U.S. audit raised ‘significant questions’ about Canadian meat inspections
The U.S. Agriculture Department has found “systemic” inspection and sanitation problems during its most recent audit of Canada’s meat, poultry and egg inspection systems, issues American officials say “raise significant questions about the Canadian system.”
The most “significant” concern, U.S. auditors said, was that Canadian government plant inspectors were not checking for residual feces and digestive waste materials on each carcass in slaughterhouses prior to export.
“Auditors noted that government inspectors appear to not be conducting carcass-by-carcass post-mortem inspection to ensure freedom from contamination,” noted the audit. Conducted in 2016, it was released this spring but garnered little attention.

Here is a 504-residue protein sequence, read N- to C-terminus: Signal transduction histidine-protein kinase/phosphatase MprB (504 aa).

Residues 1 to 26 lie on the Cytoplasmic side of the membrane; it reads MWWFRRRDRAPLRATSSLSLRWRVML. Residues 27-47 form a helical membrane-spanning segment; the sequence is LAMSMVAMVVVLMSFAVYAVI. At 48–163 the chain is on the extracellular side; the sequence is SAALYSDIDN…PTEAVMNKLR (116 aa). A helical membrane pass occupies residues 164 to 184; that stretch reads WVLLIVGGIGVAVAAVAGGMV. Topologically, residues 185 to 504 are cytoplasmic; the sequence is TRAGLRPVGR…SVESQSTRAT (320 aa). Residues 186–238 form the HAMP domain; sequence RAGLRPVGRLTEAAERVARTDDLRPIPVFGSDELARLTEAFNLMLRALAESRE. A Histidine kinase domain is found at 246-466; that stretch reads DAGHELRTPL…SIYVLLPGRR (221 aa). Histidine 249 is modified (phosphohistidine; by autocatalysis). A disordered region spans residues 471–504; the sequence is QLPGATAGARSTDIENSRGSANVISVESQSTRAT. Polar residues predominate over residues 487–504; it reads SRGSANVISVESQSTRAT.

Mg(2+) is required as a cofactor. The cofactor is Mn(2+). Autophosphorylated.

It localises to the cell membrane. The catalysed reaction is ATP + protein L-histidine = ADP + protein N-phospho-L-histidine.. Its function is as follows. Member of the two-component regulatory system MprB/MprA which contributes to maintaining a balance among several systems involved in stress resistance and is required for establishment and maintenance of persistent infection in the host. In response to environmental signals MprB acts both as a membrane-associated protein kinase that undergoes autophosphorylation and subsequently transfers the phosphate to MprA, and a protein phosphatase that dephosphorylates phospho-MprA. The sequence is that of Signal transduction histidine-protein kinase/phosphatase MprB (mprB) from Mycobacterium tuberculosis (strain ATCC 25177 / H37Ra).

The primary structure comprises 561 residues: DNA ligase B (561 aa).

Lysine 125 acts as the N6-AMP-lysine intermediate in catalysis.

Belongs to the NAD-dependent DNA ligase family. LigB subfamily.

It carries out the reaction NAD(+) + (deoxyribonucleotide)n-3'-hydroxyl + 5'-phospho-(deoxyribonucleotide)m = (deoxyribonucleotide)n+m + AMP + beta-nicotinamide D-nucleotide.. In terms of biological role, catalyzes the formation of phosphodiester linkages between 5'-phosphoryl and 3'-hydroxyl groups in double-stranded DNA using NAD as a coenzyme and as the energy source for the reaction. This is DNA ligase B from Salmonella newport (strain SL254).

“This could be a significant finding for the [U.S. Food Safety and Inspection Service] and could be inconsistent with [U.S.] requirements.”
“Post-mortem inspection procedures that do not ensure carcass-by-carcass inspection . . . raise significant questions about the Canadian system,” American officials wrote in the audit.
The audits were conducted in September 2016 in slaughterhouses in Alberta, British Columbia, Ontario and Quebec and shared with the Canadian Food Inspection Agency in April.